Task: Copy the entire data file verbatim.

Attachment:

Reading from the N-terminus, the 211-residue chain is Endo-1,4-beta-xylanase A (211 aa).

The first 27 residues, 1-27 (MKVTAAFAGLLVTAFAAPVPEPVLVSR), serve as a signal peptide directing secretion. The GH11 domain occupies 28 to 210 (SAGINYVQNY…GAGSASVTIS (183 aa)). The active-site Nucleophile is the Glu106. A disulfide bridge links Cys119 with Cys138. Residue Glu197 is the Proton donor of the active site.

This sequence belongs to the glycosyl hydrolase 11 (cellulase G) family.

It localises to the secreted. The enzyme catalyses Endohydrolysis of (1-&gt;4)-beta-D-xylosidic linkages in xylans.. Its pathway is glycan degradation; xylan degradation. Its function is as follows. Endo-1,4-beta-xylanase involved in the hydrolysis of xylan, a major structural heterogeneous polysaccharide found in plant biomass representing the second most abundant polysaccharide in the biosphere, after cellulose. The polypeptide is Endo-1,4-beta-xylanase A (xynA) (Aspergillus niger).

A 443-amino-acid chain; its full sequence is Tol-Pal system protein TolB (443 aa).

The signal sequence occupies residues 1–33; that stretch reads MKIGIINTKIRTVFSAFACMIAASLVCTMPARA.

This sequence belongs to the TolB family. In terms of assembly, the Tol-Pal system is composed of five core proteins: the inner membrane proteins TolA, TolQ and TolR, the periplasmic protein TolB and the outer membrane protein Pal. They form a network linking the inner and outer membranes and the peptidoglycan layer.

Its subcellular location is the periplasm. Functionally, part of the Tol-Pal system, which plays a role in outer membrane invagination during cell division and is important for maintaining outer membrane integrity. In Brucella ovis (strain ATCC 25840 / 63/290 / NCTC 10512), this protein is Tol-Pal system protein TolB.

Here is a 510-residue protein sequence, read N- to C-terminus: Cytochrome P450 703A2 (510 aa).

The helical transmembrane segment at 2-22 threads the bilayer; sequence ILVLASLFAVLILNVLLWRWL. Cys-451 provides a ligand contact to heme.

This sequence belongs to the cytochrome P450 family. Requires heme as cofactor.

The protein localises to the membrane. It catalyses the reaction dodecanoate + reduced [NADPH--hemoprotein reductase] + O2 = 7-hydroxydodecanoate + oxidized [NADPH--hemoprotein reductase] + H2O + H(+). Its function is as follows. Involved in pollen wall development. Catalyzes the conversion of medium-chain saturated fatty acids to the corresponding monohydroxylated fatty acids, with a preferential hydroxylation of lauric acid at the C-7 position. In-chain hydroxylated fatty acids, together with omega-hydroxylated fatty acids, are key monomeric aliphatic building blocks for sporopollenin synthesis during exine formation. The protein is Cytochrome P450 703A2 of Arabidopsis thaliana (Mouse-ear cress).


Reading from the N-terminus, the 211-residue chain is Endo-1,4-beta-xylanase A (211 aa).

The first 27 residues, 1-27 (MKVTAAFAGLLVTAFAAPVPEPVLVSR), serve as a signal peptide directing secretion. The GH11 domain occupies 28 to 210 (SAGINYVQNY…GAGSASVTIS (183 aa)). The active-site Nucleophile is the Glu106. A disulfide bridge links Cys119 with Cys138. Residue Glu197 is the Proton donor of the active site.

This sequence belongs to the glycosyl hydrolase 11 (cellulase G) family.

It localises to the secreted. The enzyme catalyses Endohydrolysis of (1-&gt;4)-beta-D-xylosidic linkages in xylans.. Its pathway is glycan degradation; xylan degradation. Its function is as follows. Endo-1,4-beta-xylanase involved in the hydrolysis of xylan, a major structural heterogeneous polysaccharide found in plant biomass representing the second most abundant polysaccharide in the biosphere, after cellulose. The polypeptide is Endo-1,4-beta-xylanase A (xynA) (Aspergillus niger).

A 443-amino-acid chain; its full sequence is Tol-Pal system protein TolB (443 aa).

The signal sequence occupies residues 1–33; that stretch reads MKIGIINTKIRTVFSAFACMIAASLVCTMPARA.

This sequence belongs to the TolB family. In terms of assembly, the Tol-Pal system is composed of five core proteins: the inner membrane proteins TolA, TolQ and TolR, the periplasmic protein TolB and the outer membrane protein Pal. They form a network linking the inner and outer membranes and the peptidoglycan layer.

Its subcellular location is the periplasm. Functionally, part of the Tol-Pal system, which plays a role in outer membrane invagination during cell division and is important for maintaining outer membrane integrity. In Brucella ovis (strain ATCC 25840 / 63/290 / NCTC 10512), this protein is Tol-Pal system protein TolB.

Here is a 510-residue protein sequence, read N- to C-terminus: Cytochrome P450 703A2 (510 aa).

The helical transmembrane segment at 2-22 threads the bilayer; sequence ILVLASLFAVLILNVLLWRWL. Cys-451 provides a ligand contact to heme.

This sequence belongs to the cytochrome P450 family. Requires heme as cofactor.

The protein localises to the membrane. It catalyses the reaction dodecanoate + reduced [NADPH--hemoprotein reductase] + O2 = 7-hydroxydodecanoate + oxidized [NADPH--hemoprotein reductase] + H2O + H(+). Its function is as follows. Involved in pollen wall development. Catalyzes the conversion of medium-chain saturated fatty acids to the corresponding monohydroxylated fatty acids, with a preferential hydroxylation of lauric acid at the C-7 position. In-chain hydroxylated fatty acids, together with omega-hydroxylated fatty acids, are key monomeric aliphatic building blocks for sporopollenin synthesis during exine formation. The protein is Cytochrome P450 703A2 of Arabidopsis thaliana (Mouse-ear cress).